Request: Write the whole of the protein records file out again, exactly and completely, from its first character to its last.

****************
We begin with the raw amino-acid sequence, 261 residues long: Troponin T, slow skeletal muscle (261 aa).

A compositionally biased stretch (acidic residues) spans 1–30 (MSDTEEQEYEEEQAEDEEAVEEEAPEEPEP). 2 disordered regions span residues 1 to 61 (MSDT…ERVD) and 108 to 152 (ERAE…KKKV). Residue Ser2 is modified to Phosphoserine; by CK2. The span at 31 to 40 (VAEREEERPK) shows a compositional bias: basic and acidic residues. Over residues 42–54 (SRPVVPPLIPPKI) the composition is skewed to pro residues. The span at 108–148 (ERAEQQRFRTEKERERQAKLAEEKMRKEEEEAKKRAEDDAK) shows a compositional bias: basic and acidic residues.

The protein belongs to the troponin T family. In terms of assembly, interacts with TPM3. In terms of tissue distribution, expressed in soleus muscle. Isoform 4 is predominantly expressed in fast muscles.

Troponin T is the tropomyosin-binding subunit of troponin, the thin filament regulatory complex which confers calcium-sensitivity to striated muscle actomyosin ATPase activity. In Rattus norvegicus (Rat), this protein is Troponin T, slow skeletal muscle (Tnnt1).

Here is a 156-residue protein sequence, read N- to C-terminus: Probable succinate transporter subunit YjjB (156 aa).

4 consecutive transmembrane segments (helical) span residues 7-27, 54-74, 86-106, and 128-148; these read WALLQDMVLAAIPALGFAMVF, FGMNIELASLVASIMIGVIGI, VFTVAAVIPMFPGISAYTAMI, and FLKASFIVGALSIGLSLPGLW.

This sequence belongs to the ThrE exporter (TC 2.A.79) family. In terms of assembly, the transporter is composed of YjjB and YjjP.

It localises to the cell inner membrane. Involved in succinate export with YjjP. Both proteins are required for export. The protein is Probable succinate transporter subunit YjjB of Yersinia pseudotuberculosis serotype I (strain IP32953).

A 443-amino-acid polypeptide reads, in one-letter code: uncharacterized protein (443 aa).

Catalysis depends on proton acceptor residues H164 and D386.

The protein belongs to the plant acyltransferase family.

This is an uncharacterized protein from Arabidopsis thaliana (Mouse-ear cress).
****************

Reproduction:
We begin with the raw amino-acid sequence, 261 residues long: Troponin T, slow skeletal muscle (261 aa).

A compositionally biased stretch (acidic residues) spans 1–30 (MSDTEEQEYEEEQAEDEEAVEEEAPEEPEP). 2 disordered regions span residues 1 to 61 (MSDT…ERVD) and 108 to 152 (ERAE…KKKV). Residue Ser2 is modified to Phosphoserine; by CK2. The span at 31 to 40 (VAEREEERPK) shows a compositional bias: basic and acidic residues. Over residues 42–54 (SRPVVPPLIPPKI) the composition is skewed to pro residues. The span at 108–148 (ERAEQQRFRTEKERERQAKLAEEKMRKEEEEAKKRAEDDAK) shows a compositional bias: basic and acidic residues.

The protein belongs to the troponin T family. In terms of assembly, interacts with TPM3. In terms of tissue distribution, expressed in soleus muscle. Isoform 4 is predominantly expressed in fast muscles.

Troponin T is the tropomyosin-binding subunit of troponin, the thin filament regulatory complex which confers calcium-sensitivity to striated muscle actomyosin ATPase activity. In Rattus norvegicus (Rat), this protein is Troponin T, slow skeletal muscle (Tnnt1).

Here is a 156-residue protein sequence, read N- to C-terminus: Probable succinate transporter subunit YjjB (156 aa).

4 consecutive transmembrane segments (helical) span residues 7-27, 54-74, 86-106, and 128-148; these read WALLQDMVLAAIPALGFAMVF, FGMNIELASLVASIMIGVIGI, VFTVAAVIPMFPGISAYTAMI, and FLKASFIVGALSIGLSLPGLW.

This sequence belongs to the ThrE exporter (TC 2.A.79) family. In terms of assembly, the transporter is composed of YjjB and YjjP.

It localises to the cell inner membrane. Involved in succinate export with YjjP. Both proteins are required for export. The protein is Probable succinate transporter subunit YjjB of Yersinia pseudotuberculosis serotype I (strain IP32953).

A 443-amino-acid polypeptide reads, in one-letter code: uncharacterized protein (443 aa).

Catalysis depends on proton acceptor residues H164 and D386.

The protein belongs to the plant acyltransferase family.

This is an uncharacterized protein from Arabidopsis thaliana (Mouse-ear cress).